Six Degrees of Separation is a meme hosted by Kate over at Books Are My Favourite and Best. It works like this: each month, a book is chosen as a starting point and linked to six others to form a chain. A book doesn’t need to be connected to all the titles on the list, only to the one next to it in the chain.
This month we’re starting with Lewis Carroll’s Alice’s Adventures in Wonderland, a book I’ve read many times as a child and as an adult.
Both Alice’s Adventures in Wonderland and Alice Through the Looking-Glass are stuffed with riddles, puzzles, wordplay and a multitude of allusions which Martin Gardner helps elucidate in The Annotated Alice
I’m distinctly unkeen on annotations in novels but Jonathan Coe’s footnotes in TheHouse of Sleep had me in hysterics.
Coe is best known for his state of the nation novels, a sub-genre I find hard to resist. A recent favourite was Amanda Craig’s The Lie of the Land which looks at the divisions between town and country through the story of Lottie, furious with the philandering Quentin but too broke to divorce him.
A particularly grisly murder brought Stella Gibbon’s Cold Comfort Farm to mind for me while reading Craig’s novel. A couple of pages later she pleasingly tips her hat to Gibbons with a quote.
Gibbons’ comic novel is widely acknowledged as a parody of the floridly romantic historical style epitomised by Mary Webb’s Precious Bane, set in Shropshire during the Napoleonic Wars.
Shropshire is the location for one of my childhood favourites, Malcolm Saville’s Seven White Gates which has some wonderfully atmospheric scenes on the Long Mynd.
This month’s Six Degrees of Separation has taken me from Alice’s adventures down a rabbit hole to a childhood favourite set in Shropshire. Part of the fun of this meme is comparing the very different routes other bloggers take from each month’s starting point. If you’re interested, you can follow it on Twitter with the hashtag #6Degrees, check out the links over at Kate’s blog or perhaps even join in.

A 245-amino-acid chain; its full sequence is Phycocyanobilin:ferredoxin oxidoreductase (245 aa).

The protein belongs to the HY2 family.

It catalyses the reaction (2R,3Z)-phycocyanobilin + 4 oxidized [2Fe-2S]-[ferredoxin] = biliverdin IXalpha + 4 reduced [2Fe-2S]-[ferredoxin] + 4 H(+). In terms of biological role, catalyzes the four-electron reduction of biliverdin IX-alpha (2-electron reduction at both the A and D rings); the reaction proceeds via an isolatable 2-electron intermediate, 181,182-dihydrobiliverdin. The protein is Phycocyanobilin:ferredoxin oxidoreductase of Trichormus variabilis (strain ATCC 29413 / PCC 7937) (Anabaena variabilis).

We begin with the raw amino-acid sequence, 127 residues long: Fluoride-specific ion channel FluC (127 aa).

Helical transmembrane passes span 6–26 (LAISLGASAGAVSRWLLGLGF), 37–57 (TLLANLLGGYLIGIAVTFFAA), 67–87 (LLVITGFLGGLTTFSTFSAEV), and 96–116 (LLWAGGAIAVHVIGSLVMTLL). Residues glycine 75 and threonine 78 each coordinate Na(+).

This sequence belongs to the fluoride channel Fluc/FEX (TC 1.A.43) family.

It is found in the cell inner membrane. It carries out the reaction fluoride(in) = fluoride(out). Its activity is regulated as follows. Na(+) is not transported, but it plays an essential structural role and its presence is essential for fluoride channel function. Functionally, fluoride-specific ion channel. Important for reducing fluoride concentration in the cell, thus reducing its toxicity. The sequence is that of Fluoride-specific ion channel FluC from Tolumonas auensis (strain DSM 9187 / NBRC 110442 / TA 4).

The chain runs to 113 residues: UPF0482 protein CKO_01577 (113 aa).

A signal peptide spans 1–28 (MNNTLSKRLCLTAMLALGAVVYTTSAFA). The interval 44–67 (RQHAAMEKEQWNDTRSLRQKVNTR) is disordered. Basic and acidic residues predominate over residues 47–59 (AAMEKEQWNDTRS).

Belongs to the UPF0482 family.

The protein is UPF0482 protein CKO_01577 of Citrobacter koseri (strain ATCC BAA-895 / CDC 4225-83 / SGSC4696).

The longlist for the only UK award that really excites me these days, The Women’s Prize for Fiction, is due to be announced next Thursday. Only novels written by women in English published between April 1st 2017 and March 31st 2018 qualify. Over the past few years I’ve failed miserably in my suggestions but truth be told I’d much rather indulge myself with a fantasy list rather than speculate as to what the judges think. What follows, then, is entirely subjective, wishes rather than predictions. I’ve followed the same format as 2017, 2016 and 2015, limiting myself to novels that I’ve read with a link to a full review on this blog. So, in no particular order here’s my wish list for the 2018 Women’s Prize for Fiction:
There’s an embarrassment of paperback riches this February. Lots to occupy those of us stuck in the depths of winter beginning with one of my books of last year. Amanda Craig’s The Lie of the Land explores the divisions between town and country through the clever, involving story of the Bredin family. Furious with the philandering Quentin but too broke to divorce him, Lottie finds a dilapidated house in Devon and takes the entire, thoroughly metropolitan family off there, renting out their London house in the hope of raising enough money so that both she and Quentin can buy separate homes. What she hasn’t bargained for is something nasty in the woodshed. A little like a modern Trollope, Craig is a vivid chronicler of the way we live now.